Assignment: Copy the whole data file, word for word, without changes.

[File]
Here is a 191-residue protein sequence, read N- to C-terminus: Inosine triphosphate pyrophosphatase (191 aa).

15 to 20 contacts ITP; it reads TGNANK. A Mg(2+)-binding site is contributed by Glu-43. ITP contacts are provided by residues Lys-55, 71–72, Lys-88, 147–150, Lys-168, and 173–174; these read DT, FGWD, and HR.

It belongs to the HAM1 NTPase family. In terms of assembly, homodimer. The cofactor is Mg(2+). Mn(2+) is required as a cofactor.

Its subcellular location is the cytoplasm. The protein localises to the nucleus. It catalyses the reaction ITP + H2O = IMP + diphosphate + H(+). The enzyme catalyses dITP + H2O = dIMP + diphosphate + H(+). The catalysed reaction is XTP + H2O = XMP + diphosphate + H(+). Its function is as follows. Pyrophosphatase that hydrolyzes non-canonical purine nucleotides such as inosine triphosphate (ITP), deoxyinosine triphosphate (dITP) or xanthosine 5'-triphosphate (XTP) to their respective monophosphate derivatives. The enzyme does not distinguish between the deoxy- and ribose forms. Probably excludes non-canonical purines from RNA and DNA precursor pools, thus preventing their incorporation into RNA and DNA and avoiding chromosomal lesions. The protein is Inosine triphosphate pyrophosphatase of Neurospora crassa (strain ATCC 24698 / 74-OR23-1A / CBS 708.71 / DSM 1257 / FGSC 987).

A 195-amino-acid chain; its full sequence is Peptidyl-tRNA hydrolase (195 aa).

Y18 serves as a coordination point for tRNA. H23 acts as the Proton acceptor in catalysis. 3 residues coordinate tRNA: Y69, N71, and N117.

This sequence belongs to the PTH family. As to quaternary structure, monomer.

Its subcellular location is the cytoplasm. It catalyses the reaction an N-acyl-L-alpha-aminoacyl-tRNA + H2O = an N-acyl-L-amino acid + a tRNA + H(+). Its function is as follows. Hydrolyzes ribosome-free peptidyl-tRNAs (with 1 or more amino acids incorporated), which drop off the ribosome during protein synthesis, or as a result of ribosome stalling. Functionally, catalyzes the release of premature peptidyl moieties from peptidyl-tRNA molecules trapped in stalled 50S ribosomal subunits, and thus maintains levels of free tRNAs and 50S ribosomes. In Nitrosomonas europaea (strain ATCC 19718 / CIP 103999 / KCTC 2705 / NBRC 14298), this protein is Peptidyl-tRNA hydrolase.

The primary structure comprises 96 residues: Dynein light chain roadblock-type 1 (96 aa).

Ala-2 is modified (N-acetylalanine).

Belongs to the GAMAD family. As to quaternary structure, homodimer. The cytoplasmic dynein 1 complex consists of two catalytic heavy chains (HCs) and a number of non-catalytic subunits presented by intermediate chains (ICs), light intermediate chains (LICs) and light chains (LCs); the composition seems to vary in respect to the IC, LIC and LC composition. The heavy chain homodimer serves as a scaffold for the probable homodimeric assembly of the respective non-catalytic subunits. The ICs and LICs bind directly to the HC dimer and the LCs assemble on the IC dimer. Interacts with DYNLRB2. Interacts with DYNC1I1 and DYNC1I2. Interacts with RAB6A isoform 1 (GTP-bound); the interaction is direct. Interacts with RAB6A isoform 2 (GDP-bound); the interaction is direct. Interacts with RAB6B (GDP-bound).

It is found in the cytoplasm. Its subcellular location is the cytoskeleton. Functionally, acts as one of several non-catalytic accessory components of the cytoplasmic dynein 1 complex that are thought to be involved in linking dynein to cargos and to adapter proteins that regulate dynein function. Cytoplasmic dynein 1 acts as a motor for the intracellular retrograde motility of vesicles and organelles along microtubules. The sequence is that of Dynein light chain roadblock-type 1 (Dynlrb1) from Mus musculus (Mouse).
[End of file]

Here is a 191-residue protein sequence, read N- to C-terminus: Inosine triphosphate pyrophosphatase (191 aa).

15 to 20 contacts ITP; it reads TGNANK. A Mg(2+)-binding site is contributed by Glu-43. ITP contacts are provided by residues Lys-55, 71–72, Lys-88, 147–150, Lys-168, and 173–174; these read DT, FGWD, and HR.

It belongs to the HAM1 NTPase family. In terms of assembly, homodimer. The cofactor is Mg(2+). Mn(2+) is required as a cofactor.

Its subcellular location is the cytoplasm. The protein localises to the nucleus. It catalyses the reaction ITP + H2O = IMP + diphosphate + H(+). The enzyme catalyses dITP + H2O = dIMP + diphosphate + H(+). The catalysed reaction is XTP + H2O = XMP + diphosphate + H(+). Its function is as follows. Pyrophosphatase that hydrolyzes non-canonical purine nucleotides such as inosine triphosphate (ITP), deoxyinosine triphosphate (dITP) or xanthosine 5'-triphosphate (XTP) to their respective monophosphate derivatives. The enzyme does not distinguish between the deoxy- and ribose forms. Probably excludes non-canonical purines from RNA and DNA precursor pools, thus preventing their incorporation into RNA and DNA and avoiding chromosomal lesions. The protein is Inosine triphosphate pyrophosphatase of Neurospora crassa (strain ATCC 24698 / 74-OR23-1A / CBS 708.71 / DSM 1257 / FGSC 987).

A 195-amino-acid chain; its full sequence is Peptidyl-tRNA hydrolase (195 aa).

Y18 serves as a coordination point for tRNA. H23 acts as the Proton acceptor in catalysis. 3 residues coordinate tRNA: Y69, N71, and N117.

This sequence belongs to the PTH family. As to quaternary structure, monomer.

Its subcellular location is the cytoplasm. It catalyses the reaction an N-acyl-L-alpha-aminoacyl-tRNA + H2O = an N-acyl-L-amino acid + a tRNA + H(+). Its function is as follows. Hydrolyzes ribosome-free peptidyl-tRNAs (with 1 or more amino acids incorporated), which drop off the ribosome during protein synthesis, or as a result of ribosome stalling. Functionally, catalyzes the release of premature peptidyl moieties from peptidyl-tRNA molecules trapped in stalled 50S ribosomal subunits, and thus maintains levels of free tRNAs and 50S ribosomes. In Nitrosomonas europaea (strain ATCC 19718 / CIP 103999 / KCTC 2705 / NBRC 14298), this protein is Peptidyl-tRNA hydrolase.

The primary structure comprises 96 residues: Dynein light chain roadblock-type 1 (96 aa).

Ala-2 is modified (N-acetylalanine).

Belongs to the GAMAD family. As to quaternary structure, homodimer. The cytoplasmic dynein 1 complex consists of two catalytic heavy chains (HCs) and a number of non-catalytic subunits presented by intermediate chains (ICs), light intermediate chains (LICs) and light chains (LCs); the composition seems to vary in respect to the IC, LIC and LC composition. The heavy chain homodimer serves as a scaffold for the probable homodimeric assembly of the respective non-catalytic subunits. The ICs and LICs bind directly to the HC dimer and the LCs assemble on the IC dimer. Interacts with DYNLRB2. Interacts with DYNC1I1 and DYNC1I2. Interacts with RAB6A isoform 1 (GTP-bound); the interaction is direct. Interacts with RAB6A isoform 2 (GDP-bound); the interaction is direct. Interacts with RAB6B (GDP-bound).

It is found in the cytoplasm. Its subcellular location is the cytoskeleton. Functionally, acts as one of several non-catalytic accessory components of the cytoplasmic dynein 1 complex that are thought to be involved in linking dynein to cargos and to adapter proteins that regulate dynein function. Cytoplasmic dynein 1 acts as a motor for the intracellular retrograde motility of vesicles and organelles along microtubules. The sequence is that of Dynein light chain roadblock-type 1 (Dynlrb1) from Mus musculus (Mouse).